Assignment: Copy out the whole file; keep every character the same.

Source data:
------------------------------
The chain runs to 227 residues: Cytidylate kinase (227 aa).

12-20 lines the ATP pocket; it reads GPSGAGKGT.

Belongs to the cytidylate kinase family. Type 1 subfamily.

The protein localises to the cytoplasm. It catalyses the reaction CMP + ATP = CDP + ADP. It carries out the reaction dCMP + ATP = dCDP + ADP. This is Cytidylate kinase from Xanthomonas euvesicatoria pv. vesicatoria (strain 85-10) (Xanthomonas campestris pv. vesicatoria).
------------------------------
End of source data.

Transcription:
The chain runs to 227 residues: Cytidylate kinase (227 aa).

12-20 lines the ATP pocket; it reads GPSGAGKGT.

Belongs to the cytidylate kinase family. Type 1 subfamily.

The protein localises to the cytoplasm. It catalyses the reaction CMP + ATP = CDP + ADP. It carries out the reaction dCMP + ATP = dCDP + ADP. This is Cytidylate kinase from Xanthomonas euvesicatoria pv. vesicatoria (strain 85-10) (Xanthomonas campestris pv. vesicatoria).